Inflammatory bowel disease (IBD) can affect reproductive health in some people, for a range of distinct reasons.1,2
However, some people with inflammatory bowel disease choose not to have children because of worries about:1,2
Generally, IBD patients are likely to be able to become pregnant. However, some factors can impact your fertility. For instance, in Crohn’s disease (CD), having a flare-up does slightly reduce your fertility.4
Additionally, some types of surgery can affect fertility in women due to increased risk of adhesions (bands of scar-like tissue that cause internal organs to stick together).5 Rarely, in men, pelvic surgery can cause problems with ejaculation and reduce fertility in this way.5
If you are thinking about starting a family, tell your healthcare team so you can discuss your condition, treatments, and any questions or concerns.
Pregnancy is best planned for a period when disease is under control or in remission, for the best chance of conception and a healthy baby and also to ensure you are as healthy as possible and feeling well for this important time in your life.2,4,5
If you become pregnant while in remission with Crohn’s, you have the same risk of relapse as someone who is not in remission; pregnancy doesn’t increase this chance.4
It is important to get specific advice about your situation from your IBD team before starting or stopping any medicines or treatments. However, some general information is provided below.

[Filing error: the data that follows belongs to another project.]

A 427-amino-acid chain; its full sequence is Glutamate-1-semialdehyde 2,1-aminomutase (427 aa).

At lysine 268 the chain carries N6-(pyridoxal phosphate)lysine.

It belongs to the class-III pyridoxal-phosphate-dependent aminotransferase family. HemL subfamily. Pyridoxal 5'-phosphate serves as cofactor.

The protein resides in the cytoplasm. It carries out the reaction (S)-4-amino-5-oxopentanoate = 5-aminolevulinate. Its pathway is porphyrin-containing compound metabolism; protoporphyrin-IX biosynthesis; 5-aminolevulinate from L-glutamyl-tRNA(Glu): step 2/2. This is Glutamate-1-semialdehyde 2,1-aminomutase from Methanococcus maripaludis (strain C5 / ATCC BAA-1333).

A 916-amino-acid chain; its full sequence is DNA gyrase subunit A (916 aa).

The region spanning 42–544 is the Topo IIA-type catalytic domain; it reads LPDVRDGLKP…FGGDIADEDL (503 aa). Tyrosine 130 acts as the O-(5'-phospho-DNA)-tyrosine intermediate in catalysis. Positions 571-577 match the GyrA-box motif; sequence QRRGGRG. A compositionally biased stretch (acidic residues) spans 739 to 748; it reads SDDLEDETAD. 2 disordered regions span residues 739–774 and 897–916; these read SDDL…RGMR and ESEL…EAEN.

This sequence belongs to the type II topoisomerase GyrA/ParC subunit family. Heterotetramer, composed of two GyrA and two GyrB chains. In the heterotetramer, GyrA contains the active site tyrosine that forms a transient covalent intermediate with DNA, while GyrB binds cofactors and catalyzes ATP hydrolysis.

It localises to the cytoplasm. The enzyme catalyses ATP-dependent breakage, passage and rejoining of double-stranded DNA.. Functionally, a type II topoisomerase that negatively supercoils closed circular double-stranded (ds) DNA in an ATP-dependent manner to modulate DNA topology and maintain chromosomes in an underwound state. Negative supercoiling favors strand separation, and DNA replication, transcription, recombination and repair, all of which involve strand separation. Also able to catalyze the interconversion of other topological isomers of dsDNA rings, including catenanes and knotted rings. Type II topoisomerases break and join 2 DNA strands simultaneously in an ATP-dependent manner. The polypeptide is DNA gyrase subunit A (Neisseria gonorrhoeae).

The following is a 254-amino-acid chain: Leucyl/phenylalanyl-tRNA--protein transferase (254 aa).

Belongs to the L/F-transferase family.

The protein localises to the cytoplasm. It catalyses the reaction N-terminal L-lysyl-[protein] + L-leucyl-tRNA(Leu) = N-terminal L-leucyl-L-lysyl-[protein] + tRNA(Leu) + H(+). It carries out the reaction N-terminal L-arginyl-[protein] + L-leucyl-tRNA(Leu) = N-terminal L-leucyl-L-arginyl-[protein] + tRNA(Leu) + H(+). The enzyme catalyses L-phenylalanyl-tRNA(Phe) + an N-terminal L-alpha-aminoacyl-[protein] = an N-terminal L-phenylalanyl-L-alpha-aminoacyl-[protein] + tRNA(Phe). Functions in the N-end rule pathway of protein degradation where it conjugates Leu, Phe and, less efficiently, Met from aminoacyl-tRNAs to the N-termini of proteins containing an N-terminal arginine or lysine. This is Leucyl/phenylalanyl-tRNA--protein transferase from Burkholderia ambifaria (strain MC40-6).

For more information about using these and other medicines prior to or during pregnancy you can visit the Crohn's and Colitis UK (CCUK) information on specific treatments – find it here.
It is normal to worry about how your IBD will affect your pregnancy.
Our short video provides you with some advice on planning for a family, managing pregnancy and caring for children, while living with IBD or supporting someone with IBD.
Most people who have IBD have normal pregnancies and healthy babies.2
Your IBD team will work together with your antenatal team to look after you in pregnancy – you can ask your consultant or nurse to give your antenatal team details about your disease and care. They can help you decide on what type of birth is right for you, and give you advice about nutrition, effects on your stoma if you have one, and any change to your medication which may be necessary.4
You can learn more about stomas and how they can affect you here.
The causes of IBD are numerous and dependent on complex interactions between both genetic and environmental factors.7 IBD is thought to have a strong genetic component, since family history of IBD is the greatest risk factor for disease at all ages.8 Overall however, the heritability of IBD is still unknown and having a relative with IBD is an important risk factor for developing the condition.9
How likely parents with IBD are to have a child who develops the condition seems to vary and is also higher in some groups of people than others. Estimates tend to vary but studies have shown that if one parent has ulcerative colitis, the risk of the child developing Crohn's disease or ulcerative colitis is approximately 2%. If both parents have Crohn's disease or ulcerative colitis the risk rises to above 30%.4,10
Despite genetic predisposition, other additional factors are needed to trigger the development of IBD.10 Genetics are just one risk factor, and most women can expect to have a normal pregnancy and a healthy baby.10
CD = Crohn’s disease; IBD = inflammatory bowel disease.
*IBDrelief patient survey data from 167 respondents with IBD in the UK. Of respondents aged 18-34, 67% felt their condition would make it harder to have children.3